FIG. 8 depicts a circuit diagram implementing a fifth embodiment of the invention. This embodiment is centered around an integrated circuit, IC8, which is preferably a timer circuit, for example, the 555 timer circuit shown in FIG. 8. In this embodiment, IC8 replaces the waveform generation amplifier circuits in the previous embodiments and acts as a controlled square-wave generator whose output controls current flow through load L8 (which, in one embodiment, may be a lamp).

In particular, the timer circuit IC8 in FIG. 8 is arranged as a free-running oscillator circuit, and its output is taken from Pin 3 through resistor R88 to the transistor Q83, which controls current flow through load L8. Transistor Q83 is shown in FIG. 8 as being a bipolar transistor, but it may alternatively be implemented as a field-effect transistor. The output of the timer circuit IC8 is a square wave whose duty cycle is, in part, determined by the voltage at Pin 5, the control voltage input to timer circuit IC8. This voltage is manually controllable through the use of variable resistor VR8 (which would is coupled to a knob, slide, or the like, for user control).

Transistors Q81 and Q82, along with their surrounding resistors and capacitors, are arranged to form a low battery detection circuit. When the voltage of battery B8 decays below the threshold of Zener diode ZD8, transistor Q81 begins to turn off, thus reducing the voltage to the voltage divider network formed by resistor R82, variable resistor VR8, and resistor R817. This, in turn, reduces the control voltage input at Pin 5 of timer circuit IC8, resulting in a reduced duty cycle of the output square wave at Pin 3. As the battery voltage decays, the voltage at Pin 5 will approach zero, and therefore, the duty cycle of the output square wave will be zero. This effectively turns off the circuit, thus saving the battery from total decay. Transistor Q82 serves the purpose of “snapping off” transistor Q81 more abruptly, thus making the shut-off less linear.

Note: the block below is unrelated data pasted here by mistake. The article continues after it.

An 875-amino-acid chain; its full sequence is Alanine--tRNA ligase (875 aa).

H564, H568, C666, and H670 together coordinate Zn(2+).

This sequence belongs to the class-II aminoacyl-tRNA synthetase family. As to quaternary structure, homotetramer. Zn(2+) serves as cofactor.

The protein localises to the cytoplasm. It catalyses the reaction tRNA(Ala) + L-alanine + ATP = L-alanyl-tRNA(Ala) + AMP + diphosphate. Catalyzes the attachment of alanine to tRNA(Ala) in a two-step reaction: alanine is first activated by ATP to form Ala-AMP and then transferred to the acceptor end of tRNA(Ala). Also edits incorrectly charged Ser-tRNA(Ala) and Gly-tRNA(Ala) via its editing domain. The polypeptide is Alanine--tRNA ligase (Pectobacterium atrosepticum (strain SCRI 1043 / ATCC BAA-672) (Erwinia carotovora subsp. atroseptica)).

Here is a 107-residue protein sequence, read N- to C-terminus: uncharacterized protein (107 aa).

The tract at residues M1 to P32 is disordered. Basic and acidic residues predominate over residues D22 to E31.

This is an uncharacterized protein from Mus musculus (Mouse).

The left-hand side of FIG. 8 consists of a voltage-regulated battery charging circuit. This battery charging circuit comprises transistors Q84, Q85, and Q86, as well as the surrounding components. An input (charging) voltage is obtained from DC plug P8. The output voltage of this battery charging circuit is a function of the voltage produced by the voltage divider comprised of resistors R814 and R815, this voltage being used to turn transistor Q85 on and off. A constant trickle charge is obtained through resistor R813 and diode D81.

The low voltage detection circuits described above accomplish two objects of the invention. First, the load power is automatically reduced to a lower level as the battery discharges, thus increasing “run time.” Secondly, the battery is prevented from totally discharging, which could prevent the battery from being fully recharged to its rated value, in the case of a rechargeable battery.